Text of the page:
In the gathering dusk, two tractors worked the great field, harrowing the ploughed furrows into tilth, and with it the new growth which had sprung up since the harvest. The warm west wind which had blown all day threw up the scent of earth and crushed green plants. The tractor skirted the hidden culvert where the hawthorn and wild roses were laden with this year’s heavy crop of berries.The sky was pale. as the grey clouds processed to the east. I hoped the tractor would not misjudge the field’s edge and go into the ditch. Of course it did not.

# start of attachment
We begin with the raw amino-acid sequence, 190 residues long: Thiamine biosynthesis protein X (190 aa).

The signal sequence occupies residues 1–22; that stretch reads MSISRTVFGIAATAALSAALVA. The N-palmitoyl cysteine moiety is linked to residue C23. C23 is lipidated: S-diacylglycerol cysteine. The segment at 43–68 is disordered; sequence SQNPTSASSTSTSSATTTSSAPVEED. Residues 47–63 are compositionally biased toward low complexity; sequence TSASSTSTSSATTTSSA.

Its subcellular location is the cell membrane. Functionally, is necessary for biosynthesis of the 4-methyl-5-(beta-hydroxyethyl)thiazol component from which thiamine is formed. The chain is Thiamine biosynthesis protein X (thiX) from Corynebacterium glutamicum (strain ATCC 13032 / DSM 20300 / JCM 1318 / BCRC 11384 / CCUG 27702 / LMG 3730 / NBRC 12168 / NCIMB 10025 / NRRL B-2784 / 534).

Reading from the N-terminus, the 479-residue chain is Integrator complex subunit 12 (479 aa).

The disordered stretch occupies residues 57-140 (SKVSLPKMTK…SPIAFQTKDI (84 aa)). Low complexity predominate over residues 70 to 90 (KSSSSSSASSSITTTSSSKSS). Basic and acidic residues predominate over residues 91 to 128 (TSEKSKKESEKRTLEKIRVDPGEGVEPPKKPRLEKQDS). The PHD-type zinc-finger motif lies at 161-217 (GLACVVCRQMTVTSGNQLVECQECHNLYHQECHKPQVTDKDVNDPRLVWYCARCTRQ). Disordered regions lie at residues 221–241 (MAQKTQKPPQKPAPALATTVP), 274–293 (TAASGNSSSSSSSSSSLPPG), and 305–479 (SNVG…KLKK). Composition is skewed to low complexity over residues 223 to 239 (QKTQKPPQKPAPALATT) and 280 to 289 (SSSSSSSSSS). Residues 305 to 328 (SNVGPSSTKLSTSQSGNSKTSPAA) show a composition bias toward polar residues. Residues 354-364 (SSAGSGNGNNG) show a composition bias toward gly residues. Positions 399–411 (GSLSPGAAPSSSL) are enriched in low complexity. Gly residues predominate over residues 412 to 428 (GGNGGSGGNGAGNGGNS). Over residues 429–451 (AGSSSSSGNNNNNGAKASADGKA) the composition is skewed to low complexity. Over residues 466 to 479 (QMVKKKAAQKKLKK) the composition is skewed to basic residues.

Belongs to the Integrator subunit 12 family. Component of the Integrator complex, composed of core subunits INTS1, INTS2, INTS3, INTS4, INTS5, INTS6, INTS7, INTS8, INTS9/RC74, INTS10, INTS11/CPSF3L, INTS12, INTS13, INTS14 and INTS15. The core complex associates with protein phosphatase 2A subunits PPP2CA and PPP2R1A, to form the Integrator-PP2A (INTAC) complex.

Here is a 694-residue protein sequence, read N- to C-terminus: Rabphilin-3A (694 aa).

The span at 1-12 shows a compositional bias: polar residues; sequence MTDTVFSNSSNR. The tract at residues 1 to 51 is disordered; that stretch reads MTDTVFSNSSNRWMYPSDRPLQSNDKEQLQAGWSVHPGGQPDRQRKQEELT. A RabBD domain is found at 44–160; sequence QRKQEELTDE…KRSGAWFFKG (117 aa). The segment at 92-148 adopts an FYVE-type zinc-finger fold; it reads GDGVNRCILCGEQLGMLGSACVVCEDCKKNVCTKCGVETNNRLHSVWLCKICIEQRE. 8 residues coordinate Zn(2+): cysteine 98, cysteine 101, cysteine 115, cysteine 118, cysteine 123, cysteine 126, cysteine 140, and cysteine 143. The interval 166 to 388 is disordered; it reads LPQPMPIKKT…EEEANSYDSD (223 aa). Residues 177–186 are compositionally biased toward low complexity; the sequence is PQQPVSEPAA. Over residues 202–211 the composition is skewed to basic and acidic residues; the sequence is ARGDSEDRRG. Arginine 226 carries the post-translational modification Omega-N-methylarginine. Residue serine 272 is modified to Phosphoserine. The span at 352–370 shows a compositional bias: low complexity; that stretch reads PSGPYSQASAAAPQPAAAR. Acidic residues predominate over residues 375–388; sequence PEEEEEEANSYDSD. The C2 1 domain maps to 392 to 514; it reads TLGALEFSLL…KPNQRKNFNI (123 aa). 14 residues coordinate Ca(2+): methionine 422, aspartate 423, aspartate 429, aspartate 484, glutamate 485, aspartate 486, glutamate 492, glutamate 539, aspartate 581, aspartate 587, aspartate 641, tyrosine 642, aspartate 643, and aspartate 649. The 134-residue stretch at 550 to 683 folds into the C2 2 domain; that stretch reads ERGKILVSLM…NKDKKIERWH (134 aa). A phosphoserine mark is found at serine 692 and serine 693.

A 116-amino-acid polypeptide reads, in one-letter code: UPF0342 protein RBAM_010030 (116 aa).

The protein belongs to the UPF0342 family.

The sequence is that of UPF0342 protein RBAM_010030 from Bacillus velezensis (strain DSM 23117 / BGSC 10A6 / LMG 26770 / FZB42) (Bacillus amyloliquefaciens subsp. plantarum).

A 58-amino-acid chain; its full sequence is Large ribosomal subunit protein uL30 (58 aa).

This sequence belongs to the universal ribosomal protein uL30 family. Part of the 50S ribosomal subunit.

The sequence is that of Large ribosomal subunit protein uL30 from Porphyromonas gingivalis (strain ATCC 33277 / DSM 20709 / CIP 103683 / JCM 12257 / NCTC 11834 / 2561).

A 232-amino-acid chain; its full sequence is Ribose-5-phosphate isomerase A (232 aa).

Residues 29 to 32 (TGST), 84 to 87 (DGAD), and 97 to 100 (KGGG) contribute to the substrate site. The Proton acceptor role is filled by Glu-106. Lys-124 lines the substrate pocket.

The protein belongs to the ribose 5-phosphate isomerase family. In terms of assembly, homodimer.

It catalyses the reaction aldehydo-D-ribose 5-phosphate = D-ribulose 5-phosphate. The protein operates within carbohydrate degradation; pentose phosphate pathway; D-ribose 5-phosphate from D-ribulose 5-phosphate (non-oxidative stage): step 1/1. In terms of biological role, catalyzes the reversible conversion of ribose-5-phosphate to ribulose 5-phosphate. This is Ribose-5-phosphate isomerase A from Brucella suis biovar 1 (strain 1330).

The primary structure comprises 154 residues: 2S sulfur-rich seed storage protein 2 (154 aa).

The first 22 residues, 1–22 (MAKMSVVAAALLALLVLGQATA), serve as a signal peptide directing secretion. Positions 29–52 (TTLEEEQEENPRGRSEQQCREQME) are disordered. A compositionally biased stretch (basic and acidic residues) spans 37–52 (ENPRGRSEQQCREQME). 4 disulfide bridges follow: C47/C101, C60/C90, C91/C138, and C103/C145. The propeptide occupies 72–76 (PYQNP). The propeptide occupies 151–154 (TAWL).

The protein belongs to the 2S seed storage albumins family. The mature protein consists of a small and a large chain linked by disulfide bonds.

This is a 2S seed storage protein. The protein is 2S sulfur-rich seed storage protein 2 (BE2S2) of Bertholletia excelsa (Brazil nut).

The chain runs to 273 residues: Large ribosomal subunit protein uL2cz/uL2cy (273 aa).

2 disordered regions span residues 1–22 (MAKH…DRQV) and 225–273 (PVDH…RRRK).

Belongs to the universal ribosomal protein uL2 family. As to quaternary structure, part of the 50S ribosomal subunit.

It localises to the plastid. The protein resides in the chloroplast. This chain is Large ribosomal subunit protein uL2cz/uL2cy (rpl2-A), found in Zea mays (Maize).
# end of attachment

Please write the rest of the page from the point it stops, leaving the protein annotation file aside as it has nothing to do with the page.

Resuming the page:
I was elated for a moment. I’ve seen a whole year pass in this field, beyond which the hills are a great arc protecting our privileged patch. A battered plastic bottle had blown on to the red-brown earth. I retrieved it with my stick. I do wonder whether the current relaxation in building restrictions will see houses here.
It will probably be after my time, if it happens. But if it does, then someone else will see, from their home, those lovely hills. And I do understand that my home is on what was someone’s view, a generation ago.
I always think of the sea, but, as I look out across these wide miles, I feel tonight, that I could enjoy the ever-changing scene forever, as I might on a sea shore.
Just one moment, among hundreds, on our town’s by-pass.